When Schultz came to BRIC (then called Brooklyn Information and Culture), the organization consisted primarily of three loosely affiliated programs: the Celebrate Brooklyn! Performing Arts Festival, at the Prospect Park Bandshell; the Rotunda Gallery, in Brooklyn Heights; and Brooklyn Community Access Television (BCAT), located in a small part of the 66,000-square-foot former Strand Theater, much of which had fallen into disuse, and which is now the site of BRIC’s pioneering arts-and-media facility, BRIC House.
Upon Schultz’s arrival, BRIC had annual operating revenues of $3.7 million and $2 million in long-term investments. The organization now has annual operating revenues of $15.8 million and long-term investments of $17 million. The size of BRIC’s staff has more than doubled.
|Since 2005, Schultz Has Helped BRIC Grow from $3.7 Million to $15.8 Million in Annual Operating Revenues; Led the Transformation of BRIC from an Umbrella for Largely Discrete Arts and Media Programs in Disparate Locations into a Leading, High-Impact Institution in an Award-Winning New Facility in Downtown Brooklyn; Vastly Expanded BRIC’s Programming, Education Initiatives and Community-Engagement Work; Strengthened BRIC’s Commitment to Providing Support and Resources for Brooklyn Artists and Media-Makers; and Advanced Workplace Equity and Diversity.|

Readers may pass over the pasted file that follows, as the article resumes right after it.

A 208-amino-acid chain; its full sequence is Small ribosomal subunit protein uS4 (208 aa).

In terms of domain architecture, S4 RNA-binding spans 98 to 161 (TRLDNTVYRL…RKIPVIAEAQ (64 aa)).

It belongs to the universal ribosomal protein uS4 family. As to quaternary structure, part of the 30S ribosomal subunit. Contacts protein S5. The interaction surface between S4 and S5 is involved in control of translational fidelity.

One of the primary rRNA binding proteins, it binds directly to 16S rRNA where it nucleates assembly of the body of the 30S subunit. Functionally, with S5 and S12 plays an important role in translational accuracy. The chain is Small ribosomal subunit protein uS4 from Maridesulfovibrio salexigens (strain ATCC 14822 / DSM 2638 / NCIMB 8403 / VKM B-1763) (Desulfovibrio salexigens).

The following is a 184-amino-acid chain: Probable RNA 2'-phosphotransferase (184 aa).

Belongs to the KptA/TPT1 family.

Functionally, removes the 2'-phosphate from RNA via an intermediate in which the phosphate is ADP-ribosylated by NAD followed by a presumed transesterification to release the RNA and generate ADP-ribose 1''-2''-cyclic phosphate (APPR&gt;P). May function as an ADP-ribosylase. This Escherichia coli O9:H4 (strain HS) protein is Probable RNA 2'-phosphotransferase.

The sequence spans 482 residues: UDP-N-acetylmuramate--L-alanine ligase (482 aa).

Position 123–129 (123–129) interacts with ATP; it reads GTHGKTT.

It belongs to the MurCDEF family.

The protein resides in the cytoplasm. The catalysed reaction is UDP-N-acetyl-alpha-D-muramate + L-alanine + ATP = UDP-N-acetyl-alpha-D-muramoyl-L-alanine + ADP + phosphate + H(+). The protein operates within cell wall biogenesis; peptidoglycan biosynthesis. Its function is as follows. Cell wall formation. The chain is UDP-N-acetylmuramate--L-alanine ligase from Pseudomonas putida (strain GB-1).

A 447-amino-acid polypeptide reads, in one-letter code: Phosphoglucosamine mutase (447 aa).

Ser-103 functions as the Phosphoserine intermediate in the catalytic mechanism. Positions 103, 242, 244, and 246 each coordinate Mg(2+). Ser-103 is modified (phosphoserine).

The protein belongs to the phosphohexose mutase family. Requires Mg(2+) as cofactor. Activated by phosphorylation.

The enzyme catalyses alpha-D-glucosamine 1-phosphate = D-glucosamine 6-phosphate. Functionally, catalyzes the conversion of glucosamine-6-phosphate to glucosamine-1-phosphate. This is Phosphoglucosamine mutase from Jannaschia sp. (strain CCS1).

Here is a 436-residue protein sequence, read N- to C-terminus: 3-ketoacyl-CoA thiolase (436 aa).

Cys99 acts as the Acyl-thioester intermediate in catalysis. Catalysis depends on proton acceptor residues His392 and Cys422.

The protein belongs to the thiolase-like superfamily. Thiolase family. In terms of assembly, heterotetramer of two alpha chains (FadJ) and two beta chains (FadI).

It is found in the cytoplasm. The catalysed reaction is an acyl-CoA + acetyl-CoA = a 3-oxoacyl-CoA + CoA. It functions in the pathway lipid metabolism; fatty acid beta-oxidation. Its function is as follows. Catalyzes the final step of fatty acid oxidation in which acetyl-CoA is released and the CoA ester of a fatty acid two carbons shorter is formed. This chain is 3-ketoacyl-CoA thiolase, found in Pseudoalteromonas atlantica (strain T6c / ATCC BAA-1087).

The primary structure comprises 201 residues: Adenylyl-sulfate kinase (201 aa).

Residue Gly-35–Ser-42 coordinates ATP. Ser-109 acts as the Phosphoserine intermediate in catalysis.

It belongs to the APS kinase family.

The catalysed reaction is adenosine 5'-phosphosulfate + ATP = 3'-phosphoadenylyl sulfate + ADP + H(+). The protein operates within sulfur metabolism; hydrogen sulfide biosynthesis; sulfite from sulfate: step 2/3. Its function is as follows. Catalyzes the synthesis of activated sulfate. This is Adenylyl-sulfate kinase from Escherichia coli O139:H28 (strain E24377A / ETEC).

In 2013, under Schultz’s leadership, BRIC opened BRIC House, a 40,000-square-foot arts-and-media complex that brings of BRIC’s year-round programs together under one roof, and attracts 100,000 visitors each year. The facility includes two performance spaces (one of which doubles as a town hall meeting space); a major contemporary art exhibition space (currently showing the exhibition Brooklyn Photographs); a project room for small-scale contemporary art exhibitions; a glass-walled television studio where BRIC TV, the award-winning Brooklyn-focused cable and digital network, films and broadcasts; and a state-of-the-art public access media center.